decision to go with 14" may have been made by chance.
3) Compatibility and
Resale Value. If you are starting from scratch, you may
feel free to do as you please. You don't want to visit
anyone, and you don't want anyone to visit you. But
circumstances change. You may have a change of heart . .
. or you may have a heart attack. Trains outlast people.
The Cagney brothers have been gone for decades, but
thousands of people every year enjoy riding behind the
steam engines they built. You may have a logical reason
for chosing to build to 13 5/16" gauge (or whatever),
but chosing one of the more popular gauges (15", 16",
12") will be either benefit you or your heirs.
The Editor of GSQ freely
admits to having a strong preference for 15" gauge . . .
and not without reason. In North America, in Europe, and
around the world the most popular gauge is 15". Building
a railroad in this gauge increases the chance of finding
desireable used and new equipment in the future. It also
opens more doors to having visiting equipment and being
able to visit other railroads with your equipment.
Once the decision of gauge
is made, the next decision is that of wheel standards
(which informs the specificaitons of your switches,
crosover tracks, etc.) Let's take 15" gauge as an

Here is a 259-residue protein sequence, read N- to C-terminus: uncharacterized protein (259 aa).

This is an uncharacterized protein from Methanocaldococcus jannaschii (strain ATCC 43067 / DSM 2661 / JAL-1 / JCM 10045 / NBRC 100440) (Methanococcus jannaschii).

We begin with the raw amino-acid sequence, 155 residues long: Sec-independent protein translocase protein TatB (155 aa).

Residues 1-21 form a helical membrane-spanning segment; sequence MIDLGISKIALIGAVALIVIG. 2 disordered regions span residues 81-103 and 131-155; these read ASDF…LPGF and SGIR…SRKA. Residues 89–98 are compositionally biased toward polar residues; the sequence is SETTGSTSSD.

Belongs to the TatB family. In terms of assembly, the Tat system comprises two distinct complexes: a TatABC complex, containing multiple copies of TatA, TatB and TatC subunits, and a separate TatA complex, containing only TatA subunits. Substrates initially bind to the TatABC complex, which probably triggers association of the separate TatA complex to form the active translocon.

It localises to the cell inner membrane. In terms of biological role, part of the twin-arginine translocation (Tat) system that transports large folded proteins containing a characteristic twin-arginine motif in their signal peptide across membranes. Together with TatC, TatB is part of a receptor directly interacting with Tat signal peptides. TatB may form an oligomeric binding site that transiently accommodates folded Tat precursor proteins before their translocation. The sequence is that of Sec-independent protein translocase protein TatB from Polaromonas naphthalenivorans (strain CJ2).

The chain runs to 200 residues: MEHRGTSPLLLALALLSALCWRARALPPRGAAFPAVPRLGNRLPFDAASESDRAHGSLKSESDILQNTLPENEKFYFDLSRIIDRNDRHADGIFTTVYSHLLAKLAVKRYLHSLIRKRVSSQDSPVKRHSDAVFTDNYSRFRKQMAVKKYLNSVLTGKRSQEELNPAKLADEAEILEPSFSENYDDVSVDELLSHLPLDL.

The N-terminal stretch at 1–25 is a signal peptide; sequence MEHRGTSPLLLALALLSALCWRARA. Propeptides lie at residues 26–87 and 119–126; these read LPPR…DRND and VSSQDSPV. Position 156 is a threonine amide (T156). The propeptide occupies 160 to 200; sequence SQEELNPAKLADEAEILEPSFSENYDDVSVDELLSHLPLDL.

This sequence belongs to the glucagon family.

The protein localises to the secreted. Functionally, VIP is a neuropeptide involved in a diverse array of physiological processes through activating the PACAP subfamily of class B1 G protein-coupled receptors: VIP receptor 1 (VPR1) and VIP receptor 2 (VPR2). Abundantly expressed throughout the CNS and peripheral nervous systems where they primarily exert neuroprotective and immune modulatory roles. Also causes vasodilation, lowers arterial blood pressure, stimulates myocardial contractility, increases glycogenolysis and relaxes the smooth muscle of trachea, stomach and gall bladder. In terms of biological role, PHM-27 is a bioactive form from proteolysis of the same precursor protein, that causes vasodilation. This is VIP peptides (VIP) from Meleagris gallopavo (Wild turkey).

example. There are a wide variety of wheel standards out
there. Two popular ones are the 3" scale standards which
are essentially the so-called "IBLS standards" for 7.5"
gauge that have been doubled in size. For 5" scale
equipment a common standard is the Redwood Valley wheel
and coupler standards developed by Erich Thomsen. Yet
even some builders of 3" scale equipment are chosing to
use the Redwood Valley standards because of their robust
nature and growing popularity. Many 15" railways in the
UK use similarly large flanges, and have found them to
be very safe even at high speeds. Are there railroads
that you hope to visit some day with your equipment?
Find out what wheel standards they are using.
If you have questions, please feel
free to contact us. We don't know all the answers, but
we know the people who do. E-mail: